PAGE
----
Harnessing the Power of the Immune System
Our industry-leading cell therapy technology uses the power of a person's own immune system to target and attack their tumors. This is accomplished through the use of genetically modified T cells that can increase the number of tumor-specific T cells and strengthen the body’s ability to kill certain types of cancer cells.
We believe cell therapy has the power to transform cancer care, so we’re pursuing all potential avenues to help bring it to those who need it.
Our T Cell Therapy Process in Action
COLLECT patient's white blood cells
Isolate and activate T cells
Engineer T cells with CAR or TCR gene
Grow and expand number of T cells
Infuse same patient with engineered T cells
Cell Therapy Platforms
We are developing engineered cell therapies that express either a chimeric antigen receptor (CAR) or a T cell receptor (TCR), depending on the type of cancer. Our dual platform has the potential to address both hematological cancers and solid tumors.
Chimeric Antigen Receptor (CAR) Explained
CARs are modified proteins composed of two distinct functional components. The first consists of an antibody fragment or target binding domain that allows CARs to recognize targets that are present on the surface of cancer cells. The second provides signals that are designed to rapidly and powerfully activate the T cell to attack cancer cells. We are developing multiple CAR product candidates, including axicabtagene ciloleucel and KTE-X19, while continuing to innovate the next generation of CAR-engineered T cells.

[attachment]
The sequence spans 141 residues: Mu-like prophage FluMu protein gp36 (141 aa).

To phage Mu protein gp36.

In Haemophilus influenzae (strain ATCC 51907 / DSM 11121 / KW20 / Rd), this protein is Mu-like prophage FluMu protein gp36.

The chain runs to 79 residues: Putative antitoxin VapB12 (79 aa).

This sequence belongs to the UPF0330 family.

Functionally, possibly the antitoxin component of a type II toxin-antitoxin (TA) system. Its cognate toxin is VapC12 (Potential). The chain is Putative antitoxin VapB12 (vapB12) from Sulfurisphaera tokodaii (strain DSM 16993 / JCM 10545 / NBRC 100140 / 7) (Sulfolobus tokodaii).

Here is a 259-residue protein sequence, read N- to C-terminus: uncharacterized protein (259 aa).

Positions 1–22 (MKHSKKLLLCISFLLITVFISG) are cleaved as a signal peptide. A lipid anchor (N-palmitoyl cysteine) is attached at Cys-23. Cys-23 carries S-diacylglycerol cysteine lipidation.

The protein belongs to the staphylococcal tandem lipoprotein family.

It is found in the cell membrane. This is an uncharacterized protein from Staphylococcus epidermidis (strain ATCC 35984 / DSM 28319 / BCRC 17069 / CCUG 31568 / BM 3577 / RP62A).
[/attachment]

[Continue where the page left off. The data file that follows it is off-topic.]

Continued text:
T Cell Receptor (TCR) Explained
TCRs are proteins that allow T cells to identify and destroy tumors by recognizing specific fragments of cancer cells displayed on their surface. Following leukapheresis, T cells are genetically modified with a TCR gene, and the engineered TCR T cells have the ability to recognize and attack various types of tumor cells. Kite, in collaboration with its partners, is currently advancing several TCR programs that target cancer-specific proteins, such as cancer/testis antigens, viral antigens, and neoantigens.
TCR therapy is investigational, and its safety and efficacy have not been established.